Home Wine Business Editorial Hospitality Hosting a Successful Media Fam Trip: Experts Weigh in on What Works

Hosting a Successful Media Fam Trip: Experts Weigh in on What Works

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Hosted trips are about introducing your brand, building relationships and delivering a memorable experience for guests to share back home.

By Melanie Young

Familiarization (aka “fam”) trips are an effective way to introduce media and trade to a wine region and its producers. Like any organized tour, there are multiple moving parts and personalities. Every host wants things to run smoothly and produce tangible results. Here are some expert tips to make that happen.

Size and mix matter

“I design a trip to be like a well-rounded playlist that crosses genres of music,” says Christopher Taranto, communications director for Paso Robles Wine Country Alliance. “It can’t be all metal or hip hop, and it needs good transitions. We try to limit the group to four to six writers. Smaller groups can sit at one table where the conversation can be heard by all. Also, it makes it a little more exclusive. When we bring in winemakers and other spokespeople, they can be one-to-one. And logistically, a smaller bus is less expensive and more nimble when going into vineyards.” 

Producers at a Roussillon tasting held at a wildlife park [Photo: Melanie Young]
Producers at a Roussillon tasting held at a wildlife park [Photo: Melanie Young]

It’s important to plan separate itineraries for writers and influencers whose approach to covering wine tours are different. Writers may not appreciate waiting for an influencer to stage a video shoot, for example — though mixing wine media and trade can work well. “I’ve seen journalists get first-hand insights from sommeliers and retailers on a trip to use for quotes in a story,” says Irene Graziotto, wine media strategist, Colangelo & Partners.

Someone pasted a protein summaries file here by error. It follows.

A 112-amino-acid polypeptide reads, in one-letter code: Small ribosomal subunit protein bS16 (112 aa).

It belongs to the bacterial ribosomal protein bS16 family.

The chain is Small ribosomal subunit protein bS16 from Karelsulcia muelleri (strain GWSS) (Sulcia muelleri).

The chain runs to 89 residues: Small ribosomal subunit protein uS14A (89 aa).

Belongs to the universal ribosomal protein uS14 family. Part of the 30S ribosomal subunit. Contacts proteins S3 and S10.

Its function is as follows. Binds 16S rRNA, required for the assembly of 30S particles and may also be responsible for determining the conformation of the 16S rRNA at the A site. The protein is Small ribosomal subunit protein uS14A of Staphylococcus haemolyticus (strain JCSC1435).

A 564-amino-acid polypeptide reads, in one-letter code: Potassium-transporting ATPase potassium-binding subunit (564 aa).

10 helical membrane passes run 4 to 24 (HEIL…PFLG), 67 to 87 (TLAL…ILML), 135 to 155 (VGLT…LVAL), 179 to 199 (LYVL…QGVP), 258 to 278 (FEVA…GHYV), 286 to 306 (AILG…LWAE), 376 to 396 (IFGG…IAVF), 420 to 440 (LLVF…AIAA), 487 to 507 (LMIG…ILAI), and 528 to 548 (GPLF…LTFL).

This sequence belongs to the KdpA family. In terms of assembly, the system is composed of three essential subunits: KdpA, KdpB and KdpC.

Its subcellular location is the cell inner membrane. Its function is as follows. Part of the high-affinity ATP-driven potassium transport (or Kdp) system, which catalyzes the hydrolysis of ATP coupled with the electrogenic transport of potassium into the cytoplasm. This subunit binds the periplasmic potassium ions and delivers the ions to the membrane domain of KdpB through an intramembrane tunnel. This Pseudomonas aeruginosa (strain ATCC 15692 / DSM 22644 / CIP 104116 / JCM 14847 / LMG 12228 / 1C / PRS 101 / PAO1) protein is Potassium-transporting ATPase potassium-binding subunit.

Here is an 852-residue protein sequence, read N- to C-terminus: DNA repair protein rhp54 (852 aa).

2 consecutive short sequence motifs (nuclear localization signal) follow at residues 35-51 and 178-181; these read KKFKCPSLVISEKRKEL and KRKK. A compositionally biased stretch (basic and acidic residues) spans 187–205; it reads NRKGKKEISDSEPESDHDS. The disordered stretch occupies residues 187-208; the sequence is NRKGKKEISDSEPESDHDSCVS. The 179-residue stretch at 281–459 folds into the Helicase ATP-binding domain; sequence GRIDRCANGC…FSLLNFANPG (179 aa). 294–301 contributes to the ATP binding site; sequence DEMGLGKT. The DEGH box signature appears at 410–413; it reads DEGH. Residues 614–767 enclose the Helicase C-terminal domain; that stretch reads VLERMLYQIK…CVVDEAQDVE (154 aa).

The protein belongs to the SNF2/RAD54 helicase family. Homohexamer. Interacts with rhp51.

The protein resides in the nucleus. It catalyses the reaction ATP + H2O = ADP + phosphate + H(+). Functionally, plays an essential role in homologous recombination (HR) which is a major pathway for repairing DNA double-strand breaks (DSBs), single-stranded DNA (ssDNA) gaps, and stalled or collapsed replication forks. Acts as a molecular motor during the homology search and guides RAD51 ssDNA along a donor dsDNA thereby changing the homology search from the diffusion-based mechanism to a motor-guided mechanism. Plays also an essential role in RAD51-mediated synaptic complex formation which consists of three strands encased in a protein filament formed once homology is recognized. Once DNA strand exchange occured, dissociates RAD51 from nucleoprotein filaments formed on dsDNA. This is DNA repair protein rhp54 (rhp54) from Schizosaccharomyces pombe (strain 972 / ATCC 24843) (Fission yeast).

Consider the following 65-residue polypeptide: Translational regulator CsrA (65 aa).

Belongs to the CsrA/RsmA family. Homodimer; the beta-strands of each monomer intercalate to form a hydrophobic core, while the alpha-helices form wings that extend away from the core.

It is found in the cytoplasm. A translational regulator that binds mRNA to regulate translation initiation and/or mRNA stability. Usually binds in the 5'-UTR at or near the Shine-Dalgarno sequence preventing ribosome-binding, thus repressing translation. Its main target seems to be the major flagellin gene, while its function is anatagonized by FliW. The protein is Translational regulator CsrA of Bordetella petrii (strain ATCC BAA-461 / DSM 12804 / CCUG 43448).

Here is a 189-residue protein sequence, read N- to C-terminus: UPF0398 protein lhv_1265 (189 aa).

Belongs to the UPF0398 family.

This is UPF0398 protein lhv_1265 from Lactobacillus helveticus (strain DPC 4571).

Advance work eases the journey

“Spend time learning about each attendee’s beats and interests. Ask about dietary restrictions and allergies and relay this information to wineries and restaurants,” shares Graziotto.

“I like receiving a detailed itinerary in advance, including the list of wineries, their websites and social media handles. It’s nice when the organizer sends packing tips noting weather conditions and which events are casual or dressy,” says Lisa Denning, a New York City-based wine writer. 

Organizers of a Loire Valley wine trip arrange vineyards tours by VW buses [Photo: Melanie Young]
Organizers of a Loire Valley wine trip arrange vineyards tours by VW buses [Photo: Melanie Young]

Hire a tour operator with 24/7 access (in case of delays) and whose transportation offers USB phone chargers and WIFI access so attendees can work. Stock the bus with bottled water, hand sanitizer, sunscreen, bug spray and a first-aid kit.

Keep arrival day low-key to accommodate people coming from different time zones and flights. A welcome aperitif and dinner with a selection of wines is sufficient. Hosts and vintners should wear name tags and have been provided bios on each attendee.

Keep the itinerary paced but not packed

Schedule adequate time for winery visits and don’t overbook. “Visiting too many wineries in one day is exhausting — and unfair to the last winery, as the journalists’ attention and palates are shot by then. An occasional four-winery day is unavoidable, but two or three visits is better and allows for down time before dinner,” says Denning.